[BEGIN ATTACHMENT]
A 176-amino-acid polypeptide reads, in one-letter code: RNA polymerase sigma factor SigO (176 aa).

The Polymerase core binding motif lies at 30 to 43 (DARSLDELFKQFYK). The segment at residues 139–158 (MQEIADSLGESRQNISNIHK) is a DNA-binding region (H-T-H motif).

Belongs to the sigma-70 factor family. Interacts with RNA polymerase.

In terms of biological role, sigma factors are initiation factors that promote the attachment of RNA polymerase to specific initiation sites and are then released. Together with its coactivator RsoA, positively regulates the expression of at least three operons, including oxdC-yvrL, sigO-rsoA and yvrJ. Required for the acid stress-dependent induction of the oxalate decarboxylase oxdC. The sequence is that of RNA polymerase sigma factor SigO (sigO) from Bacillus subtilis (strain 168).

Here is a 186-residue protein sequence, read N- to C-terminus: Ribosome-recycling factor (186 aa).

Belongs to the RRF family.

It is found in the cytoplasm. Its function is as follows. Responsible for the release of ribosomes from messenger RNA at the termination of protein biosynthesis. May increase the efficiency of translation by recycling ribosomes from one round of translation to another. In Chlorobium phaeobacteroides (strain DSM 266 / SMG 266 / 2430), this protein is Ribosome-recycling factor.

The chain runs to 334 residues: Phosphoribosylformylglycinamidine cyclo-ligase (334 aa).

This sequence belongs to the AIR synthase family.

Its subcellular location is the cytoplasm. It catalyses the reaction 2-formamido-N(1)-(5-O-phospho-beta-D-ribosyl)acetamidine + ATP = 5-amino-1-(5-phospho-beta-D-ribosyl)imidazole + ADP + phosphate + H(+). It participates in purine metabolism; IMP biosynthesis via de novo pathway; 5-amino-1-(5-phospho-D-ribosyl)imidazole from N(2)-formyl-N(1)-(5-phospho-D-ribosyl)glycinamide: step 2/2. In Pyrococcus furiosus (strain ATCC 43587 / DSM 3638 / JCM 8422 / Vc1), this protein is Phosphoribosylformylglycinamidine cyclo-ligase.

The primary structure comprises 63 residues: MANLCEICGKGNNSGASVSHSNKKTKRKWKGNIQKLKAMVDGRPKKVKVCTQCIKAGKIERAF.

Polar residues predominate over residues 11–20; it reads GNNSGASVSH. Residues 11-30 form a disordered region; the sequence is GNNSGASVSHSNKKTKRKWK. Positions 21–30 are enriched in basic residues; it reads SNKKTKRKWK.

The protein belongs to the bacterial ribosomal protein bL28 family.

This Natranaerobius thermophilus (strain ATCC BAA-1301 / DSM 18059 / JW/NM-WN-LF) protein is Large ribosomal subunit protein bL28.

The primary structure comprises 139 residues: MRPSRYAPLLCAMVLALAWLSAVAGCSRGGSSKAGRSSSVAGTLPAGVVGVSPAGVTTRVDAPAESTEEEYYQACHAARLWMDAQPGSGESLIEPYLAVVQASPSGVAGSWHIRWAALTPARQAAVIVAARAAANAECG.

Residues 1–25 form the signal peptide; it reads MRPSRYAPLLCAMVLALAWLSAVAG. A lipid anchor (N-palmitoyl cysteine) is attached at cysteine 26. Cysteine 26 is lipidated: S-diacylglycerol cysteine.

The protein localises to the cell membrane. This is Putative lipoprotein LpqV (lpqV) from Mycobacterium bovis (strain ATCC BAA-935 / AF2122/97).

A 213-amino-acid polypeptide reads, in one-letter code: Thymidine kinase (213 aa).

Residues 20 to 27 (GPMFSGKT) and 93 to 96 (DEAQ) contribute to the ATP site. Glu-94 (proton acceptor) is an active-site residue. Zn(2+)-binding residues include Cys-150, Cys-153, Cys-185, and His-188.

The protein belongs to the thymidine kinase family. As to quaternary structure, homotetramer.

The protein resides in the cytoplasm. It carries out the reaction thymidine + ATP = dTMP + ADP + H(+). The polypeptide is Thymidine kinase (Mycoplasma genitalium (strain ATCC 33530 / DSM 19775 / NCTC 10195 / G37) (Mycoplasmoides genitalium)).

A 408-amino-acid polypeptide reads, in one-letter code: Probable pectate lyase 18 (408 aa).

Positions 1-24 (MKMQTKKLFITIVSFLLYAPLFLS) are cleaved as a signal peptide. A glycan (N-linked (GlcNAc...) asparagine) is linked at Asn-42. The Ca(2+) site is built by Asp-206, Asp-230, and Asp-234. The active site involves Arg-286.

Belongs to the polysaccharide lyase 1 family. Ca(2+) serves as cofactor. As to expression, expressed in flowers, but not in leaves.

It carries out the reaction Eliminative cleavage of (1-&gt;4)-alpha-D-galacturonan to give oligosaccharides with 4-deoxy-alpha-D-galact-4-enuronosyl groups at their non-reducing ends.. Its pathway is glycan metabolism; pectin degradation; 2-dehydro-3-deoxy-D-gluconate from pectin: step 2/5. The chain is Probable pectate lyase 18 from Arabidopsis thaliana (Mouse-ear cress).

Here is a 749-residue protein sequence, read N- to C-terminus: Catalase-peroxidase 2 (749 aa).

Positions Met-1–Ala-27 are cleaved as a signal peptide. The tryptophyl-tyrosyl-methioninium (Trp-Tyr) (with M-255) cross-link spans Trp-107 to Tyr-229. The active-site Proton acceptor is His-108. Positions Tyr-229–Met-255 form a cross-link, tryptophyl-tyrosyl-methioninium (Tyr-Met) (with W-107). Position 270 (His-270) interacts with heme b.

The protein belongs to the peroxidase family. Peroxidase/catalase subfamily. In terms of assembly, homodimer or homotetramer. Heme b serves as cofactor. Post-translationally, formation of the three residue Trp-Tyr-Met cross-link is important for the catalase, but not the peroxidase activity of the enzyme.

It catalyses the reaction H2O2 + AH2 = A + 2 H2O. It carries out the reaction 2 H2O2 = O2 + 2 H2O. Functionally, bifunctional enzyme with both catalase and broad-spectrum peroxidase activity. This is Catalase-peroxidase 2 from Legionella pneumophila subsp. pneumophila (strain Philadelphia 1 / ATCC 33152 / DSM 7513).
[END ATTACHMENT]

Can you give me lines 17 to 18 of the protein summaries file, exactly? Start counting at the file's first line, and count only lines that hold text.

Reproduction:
The protein localises to the cell membrane. This is Putative lipoprotein LpqV (lpqV) from Mycobacterium bovis (strain ATCC BAA-935 / AF2122/97).

A 213-amino-acid polypeptide reads, in one-letter code: Thymidine kinase (213 aa).